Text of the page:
From the loss of a loved one to the legal travails that plagued them, HAWTHORNE HEIGHTS are shaking off the ghosts and moving forward. STORY: Kyle Ryan PHOTOS: Evan Hunt
Well, this is awkward.
About 20 kids stand inside Victory Records’ Chicago headquarters, where they’ve spent the past half-hour or so listening to new songs from Hawthorne Heights’ upcoming album, Fragile Future, anticipating an appearance by the band. When label owner Tony Brummel finally brings the group in, everyone just stands around nervously without saying a word. Hawthorne Heights- vocalist/guitarist JT Woodruff, drummer Eron Bucciarelli, bassist Matt Ridenour and guitarist Micah Carli-say hello and look around, waiting for someone to do something. Woodruff smiles before asking, “Tony, what do you want us to do?”
Just months ago, Victory HQ would be the last place you’d expect to find Hawthorne Heights. You definitely wouldn’t see them palling around with Brummel, whom they very publicly derided on their website for caring “more about his ego and bank account than the bands themselves.” The two parties spent two years embroiled in a bitterly contested, extremely expensive string of lawsuits and personal attacks. The process left Victory’s reputation tarnished and Hawthorne stuck in legal limbo. Yet here they are, one big, happy family on a gorgeous summer day in Chicago. What the hell happened?
The Dayton, Ohio, band asked themselves that very question in December of 2007. The lawsuits had been dragging on for 18 months, with no apparent end in sight. Their second album, If Only You Were Lonely, which debuted at No. 3 on the Billboard 200 chart in February 2006, was now a distant memory to the mainstream. Late this past November, the band embarked on tour, excited to be on the road, writing new music, and generally full of resolve.
“I think at a certain point, we were so bound and determined to prove our point, and we were pushing on through financial issues, emotional issues,” Bucciarelli says. “We sort of let our egos interfere with our careers. Then all the sudden, ‘at all costs’ actually happened, and we lost Casey. That opened our eyes and made us realize there’s a lot more to life than proving your point.”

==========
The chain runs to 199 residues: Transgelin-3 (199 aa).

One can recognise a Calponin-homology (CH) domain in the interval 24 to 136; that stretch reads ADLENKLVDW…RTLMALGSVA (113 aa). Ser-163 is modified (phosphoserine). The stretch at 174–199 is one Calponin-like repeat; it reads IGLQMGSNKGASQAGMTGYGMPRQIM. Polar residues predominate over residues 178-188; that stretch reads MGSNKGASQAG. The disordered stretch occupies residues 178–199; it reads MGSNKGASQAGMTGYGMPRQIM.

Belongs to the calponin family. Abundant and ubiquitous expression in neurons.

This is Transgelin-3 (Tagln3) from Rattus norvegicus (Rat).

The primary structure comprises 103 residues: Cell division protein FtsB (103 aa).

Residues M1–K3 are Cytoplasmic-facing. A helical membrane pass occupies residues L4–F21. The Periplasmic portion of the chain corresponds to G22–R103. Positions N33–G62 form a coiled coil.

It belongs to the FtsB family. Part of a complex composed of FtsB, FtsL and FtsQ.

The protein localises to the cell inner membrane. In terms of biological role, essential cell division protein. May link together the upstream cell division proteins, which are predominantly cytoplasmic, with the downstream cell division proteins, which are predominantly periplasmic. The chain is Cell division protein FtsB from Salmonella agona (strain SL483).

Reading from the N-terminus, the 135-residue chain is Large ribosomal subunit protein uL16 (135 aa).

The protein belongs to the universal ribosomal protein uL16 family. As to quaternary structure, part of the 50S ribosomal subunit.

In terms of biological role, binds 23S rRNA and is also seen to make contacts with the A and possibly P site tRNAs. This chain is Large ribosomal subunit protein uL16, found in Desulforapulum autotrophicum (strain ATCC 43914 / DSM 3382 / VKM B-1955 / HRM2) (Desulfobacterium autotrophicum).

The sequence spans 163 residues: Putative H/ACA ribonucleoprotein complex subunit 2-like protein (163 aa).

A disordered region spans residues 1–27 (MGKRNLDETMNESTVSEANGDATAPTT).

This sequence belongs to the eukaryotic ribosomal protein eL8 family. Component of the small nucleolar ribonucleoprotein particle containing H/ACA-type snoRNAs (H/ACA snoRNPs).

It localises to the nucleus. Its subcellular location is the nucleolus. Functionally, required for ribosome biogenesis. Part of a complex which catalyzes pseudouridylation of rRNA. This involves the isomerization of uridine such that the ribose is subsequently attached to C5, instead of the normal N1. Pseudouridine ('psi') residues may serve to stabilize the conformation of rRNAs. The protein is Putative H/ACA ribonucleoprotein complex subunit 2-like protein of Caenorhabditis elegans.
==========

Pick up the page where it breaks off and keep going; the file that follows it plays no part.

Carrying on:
Casey Calvert, Hawthorne guitarist and designated screamer, died suddenly on Nov. 24, 2007. His death was ruled accidental, caused by an interaction of two anti-depressants and an opiate. (The band says Calvert had taken Vicodin, an opiate, for pain related to a root canal.) Devastated by the loss of Calvert-by all accounts an affable soul known for his sense of humor-the band retreated to Dayton and avoided each other. The group who were once so determined to extricate themselves from Victory Records’ alleged house of horrors were done fighting.
“When you can’t do anything, and the one thing you could do, something got in the way of, and you lost a best friend in the process, then you kind of step back,” Ridenour says.
“You think, ‘Life should be better than this,’” Woodruff adds. “We shouldn’t be worrying about stupid things. We should start focusing on the pure enjoyments of life. Stop fighting for the sake of fighting.”
It wasn’t that simple in 2006 when Victory deployed all its firepower attempting to rocket If Only You Were Lonely to a No. 1 debut, a first for both label and band. Hawthorne’s MySpace page was a bandwidth-devouring amalgam of streaming audio, photos and embedded videos-including one of Woodruff asking people to vote for them on TRL. There was a MySpace-like social-networking site created for Hawthorne fans, magazine ads, commercials, internet banner ads and more. Then there was The E-mail. Supposedly written by street-team coordinator Abby Valentine, the e-mail directive suggested fans go to retailers to hide CDs by Ne-Yo, an R&B crooner who was Hawthorne’s main competition for the No. 1 slot that week. The memo leaked, leading to a public-relations disaster for Hawthorne and Victory (the label meekly tried to play it off as a “joke”) and some psychic saber-rattling from Ne-Yo’s label and retailers. In the end, Valentine resigned and Ne-Yo blew Hawthorne out of the SoundScan waters. Lonely debuted at No. 3, pushed further down by the High School Musical soundtrack. (Former Victory executive Ramsey Dean later claimed responsibility for writing the e-mail.)
Behind the scenes, the members of Hawthorne Heights seethed as the months progressed and Lonely fell from the mainstream favor it had courted so voraciously. At the beginning of August, Hawthorne abruptly announced, via a website missive dubbed “The REAL Manifesto,” not only were they leaving Victory, but also suing the label, who they claimed owed them $1.2 million in royalties.
“It was this whole package that was sold to us,” Bucciarelli says. “‘It’s gonna only take three months. By the time you get done, you’re going to get a huge advance from a major label,’ and on and on and on. You hear this from multiple people, and you start thinking, “‘Yeah, you know what? I am pissed off at this label, and that makes sense, and we should do that!’ In retrospect, you realize those people are only telling you that so they can get a piece of what you’re going to get.”